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Another Battery Question


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Hey guys, might be a stupid question but..

apparently our battery is hooked up to the motor , so when running it also charges it. (apparently)

just wondering if i would also have to tacke it out and charge it myself just incase?

Also, when the boat is not in use for say 2~3 weeks, do i have to disconnect any wires to stop it from draining?

Thanks :thumbup:

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Usually , the alternator on your motor charges your battery whilst it is running. As alternators on Outboards are notoriously small in output , it is not a bad practice to give the battery a good charge the night before you take the boat out.

You can either disconnect the battery from the circuit when not in use , or fit an isolating switch , which will do the same job.


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Good advice from Flightmanager there.

My motors have been over 115hp and i typically run at least 45mins each way from the ramp, so the batteries normally get a reasonable charge both ways.

When its warm i go out every 1-3 weeks and have never needed to charge my battery between trips.

Admittadly over the last 10 years I may have put the charger on over night a max of a dozen times, but thats only if im been planning a night fishing trip and havent been out for a month previously.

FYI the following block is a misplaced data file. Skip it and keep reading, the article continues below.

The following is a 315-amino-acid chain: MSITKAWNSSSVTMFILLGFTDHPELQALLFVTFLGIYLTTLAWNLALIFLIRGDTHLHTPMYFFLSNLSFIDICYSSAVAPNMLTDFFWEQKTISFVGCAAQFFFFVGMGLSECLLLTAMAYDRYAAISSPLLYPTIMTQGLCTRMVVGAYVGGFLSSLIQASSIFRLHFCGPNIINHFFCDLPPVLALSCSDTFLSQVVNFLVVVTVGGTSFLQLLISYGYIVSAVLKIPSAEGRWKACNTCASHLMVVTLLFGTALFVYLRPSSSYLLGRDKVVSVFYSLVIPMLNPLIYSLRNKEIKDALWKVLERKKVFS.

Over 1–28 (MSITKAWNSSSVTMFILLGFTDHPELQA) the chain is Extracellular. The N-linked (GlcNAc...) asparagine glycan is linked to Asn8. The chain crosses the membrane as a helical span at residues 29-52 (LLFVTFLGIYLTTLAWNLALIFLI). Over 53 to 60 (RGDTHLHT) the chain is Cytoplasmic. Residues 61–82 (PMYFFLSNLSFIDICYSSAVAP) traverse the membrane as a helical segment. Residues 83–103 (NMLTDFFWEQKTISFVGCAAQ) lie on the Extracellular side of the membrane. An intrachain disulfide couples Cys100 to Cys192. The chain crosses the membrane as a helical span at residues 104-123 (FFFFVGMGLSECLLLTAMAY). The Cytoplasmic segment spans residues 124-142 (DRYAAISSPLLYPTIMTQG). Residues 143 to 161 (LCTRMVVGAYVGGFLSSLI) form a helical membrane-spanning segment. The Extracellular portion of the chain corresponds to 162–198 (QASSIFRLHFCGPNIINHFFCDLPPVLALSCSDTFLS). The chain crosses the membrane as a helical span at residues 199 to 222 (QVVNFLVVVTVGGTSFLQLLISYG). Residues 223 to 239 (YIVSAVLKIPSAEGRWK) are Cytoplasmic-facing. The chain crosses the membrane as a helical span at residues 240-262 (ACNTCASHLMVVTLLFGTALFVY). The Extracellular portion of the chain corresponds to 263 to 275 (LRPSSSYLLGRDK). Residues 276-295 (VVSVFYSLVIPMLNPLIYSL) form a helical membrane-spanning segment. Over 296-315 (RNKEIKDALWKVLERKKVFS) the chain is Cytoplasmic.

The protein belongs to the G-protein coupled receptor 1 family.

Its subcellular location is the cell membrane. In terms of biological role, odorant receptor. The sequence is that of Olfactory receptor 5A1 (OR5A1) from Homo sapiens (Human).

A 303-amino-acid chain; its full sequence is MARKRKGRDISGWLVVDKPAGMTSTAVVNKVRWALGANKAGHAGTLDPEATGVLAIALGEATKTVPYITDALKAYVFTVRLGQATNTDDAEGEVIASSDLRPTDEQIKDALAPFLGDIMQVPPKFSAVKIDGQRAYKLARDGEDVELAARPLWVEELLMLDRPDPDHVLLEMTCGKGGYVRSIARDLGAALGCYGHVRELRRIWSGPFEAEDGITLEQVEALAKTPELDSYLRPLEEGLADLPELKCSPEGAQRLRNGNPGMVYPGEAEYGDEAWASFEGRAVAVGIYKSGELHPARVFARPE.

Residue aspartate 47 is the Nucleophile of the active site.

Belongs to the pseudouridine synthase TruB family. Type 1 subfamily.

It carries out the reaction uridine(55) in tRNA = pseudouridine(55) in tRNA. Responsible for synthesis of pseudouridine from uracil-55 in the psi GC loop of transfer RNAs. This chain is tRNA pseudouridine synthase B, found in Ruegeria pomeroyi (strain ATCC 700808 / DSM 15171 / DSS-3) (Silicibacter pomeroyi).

My last 2 batteries lasted 5-7 years using this method. Thats running 2 radios, nav lights and a bait tank pump.

Each to their own. Maybe Ive had a lucky run. I know a lot of people like to charge up the night before.

Just make sure you disconnect your motor from the battery before connecting the charger. There is a small chance that you might blow the regulator or something inside if its still connected.

PS, dont forget to check the fluid level in the battery at least quarterly. Make sure it is covering the plates if not 5-10mm over.

I think you need to get out in the boat a bit more ? I keep reading your Cliffton Gardens Wharf reports !



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If you have not got an isolater I found that for arround $25 yu can by a solar trickle charger with a voltage regulator. Just hook it up and leave it on your battery when you are not using the boat.



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Most definately it's a good idea to isolate your electronics when charging. Most chargers produce well above 15v and therefore, may damage delicate electronics, such as radios. As mentioned, an isolation switch is a great investment and definately comes in handy as a quick 'go, no go' in relation to power.



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